Encouraging older workers to remain in the workforce has many advantages along with some disadvantages for both the employee and the workforce in general. The term older worker refers to workers aged sixty-five and over. Older workers are an invaluable asset to the Australian workforce. Through age and life experience older workers hold great knowledge and wisdom in which they are able to pass onto the younger generation. Traditionally there was an age where people retired, however people these days people are now living longer. Therefore the time spent in retirement has also increased. This means people today will have to work longer than ever before to cover the costs of their retirement. This essay will outline why Australia needs to retain older workers in the workforce, why older people are staying in the workforce for longer and discuss some of the advantages and disadvantages associated with encouraging older workers to stay in the workforce for longer.
Australia’s decreasing birthrate and an ever-increasing life expectancy has caused the Australian Government as well as employers to become increasingly concerned about how the distribution of the population within the workforce will affect the Australian economy. Presently the net growth of the Australian workforce is 170,000 people each year. Access Economics has estimated that over the decade 2020 to 2030, the Australian workforce is expected to only grow by only 125,000 people. That averages a mere 12,500 people per year. The ramifications for Australia are clear, new entrants will simply not provide enough manpower to the workforce to meet expected demand. (Andrews, K 2003) This demographic shift means the workforce will need to rely more on older workers in the near future, as Australia can no longer afford to waste the valuable resources that older workers contribute to businesses, the economy and society in general. Older workers will be crucial to the success of many companies in the future, and contribute greatly to the profitability and the survival of these companies.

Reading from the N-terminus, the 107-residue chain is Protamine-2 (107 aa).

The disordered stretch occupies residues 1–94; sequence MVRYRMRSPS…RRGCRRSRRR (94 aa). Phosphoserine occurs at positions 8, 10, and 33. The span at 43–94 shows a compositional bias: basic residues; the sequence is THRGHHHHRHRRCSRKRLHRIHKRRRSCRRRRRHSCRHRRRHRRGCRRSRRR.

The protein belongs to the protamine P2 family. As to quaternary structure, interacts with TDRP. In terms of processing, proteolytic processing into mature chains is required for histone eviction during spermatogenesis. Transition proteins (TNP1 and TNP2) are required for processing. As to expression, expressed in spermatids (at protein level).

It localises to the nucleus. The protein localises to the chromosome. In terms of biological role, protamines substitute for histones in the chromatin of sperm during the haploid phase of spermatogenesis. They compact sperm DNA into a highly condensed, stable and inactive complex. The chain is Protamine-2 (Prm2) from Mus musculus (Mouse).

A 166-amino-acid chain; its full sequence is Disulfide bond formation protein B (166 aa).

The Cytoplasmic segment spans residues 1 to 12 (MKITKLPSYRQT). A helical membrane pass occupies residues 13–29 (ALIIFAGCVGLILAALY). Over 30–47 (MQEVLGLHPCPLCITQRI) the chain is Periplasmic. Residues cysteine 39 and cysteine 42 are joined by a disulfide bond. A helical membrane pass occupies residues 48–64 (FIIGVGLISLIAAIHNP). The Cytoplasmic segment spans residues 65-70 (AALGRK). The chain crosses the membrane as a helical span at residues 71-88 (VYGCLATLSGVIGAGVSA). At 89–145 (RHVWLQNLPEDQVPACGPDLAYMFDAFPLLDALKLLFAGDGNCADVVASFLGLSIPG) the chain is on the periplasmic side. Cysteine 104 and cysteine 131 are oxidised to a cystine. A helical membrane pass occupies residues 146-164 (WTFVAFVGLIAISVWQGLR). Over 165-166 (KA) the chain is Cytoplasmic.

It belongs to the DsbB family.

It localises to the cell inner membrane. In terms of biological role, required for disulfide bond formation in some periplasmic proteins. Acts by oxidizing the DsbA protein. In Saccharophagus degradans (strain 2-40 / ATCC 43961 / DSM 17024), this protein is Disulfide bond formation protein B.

Australia’s need to encourage older workers to stay in the workforce for longer, will mean employers will need to structure the work environment in such a way as to fit in with the activities that older people are wanting to do. “The main reason why older workers retire or leave the workforce is to pursue new activities.” (Future of Work) While the government is encouraging people to work longer if they can, beyond traditional retirement ages, older workers are unlikely to respond to that call unless work can be more flexible and better organised to take account of what they want to do with their time. Many older workers don’t want to give up working all together and would prefer to work part time so they can still earn an income whilst having the flexibility to peruse new activities. The Government as a policy-setter and as an employer will need to meet this demand, just as the corporate sector will, by increasing workplace flexibility in order to encourage older workers to remain in the workforce for longer.
2005 figures from the Australian Bureau of Statistics shows that grandparents are delivering childcare services to more than 660,000 children nation wide. This information has lead the ACT Chief Minister Mr John Stanhope to agree with the need for the restructure of workforce practices inorder to encourage older workers to remain in the workforce for longer and in particuar older workers within the ACT public service sector. Mr Stanhope says that “Our ageing workforce, and our need to retain older workers for longer, means that over time we will need to provide working conditions that better suit mature-age workers.” Mr Stanhope also believes that a side benefit of having more flexible working arrangements will also encourage retention of younger staff because they will see that their employers can be open and adaptable to change and work-life balance. “We need to ensure...
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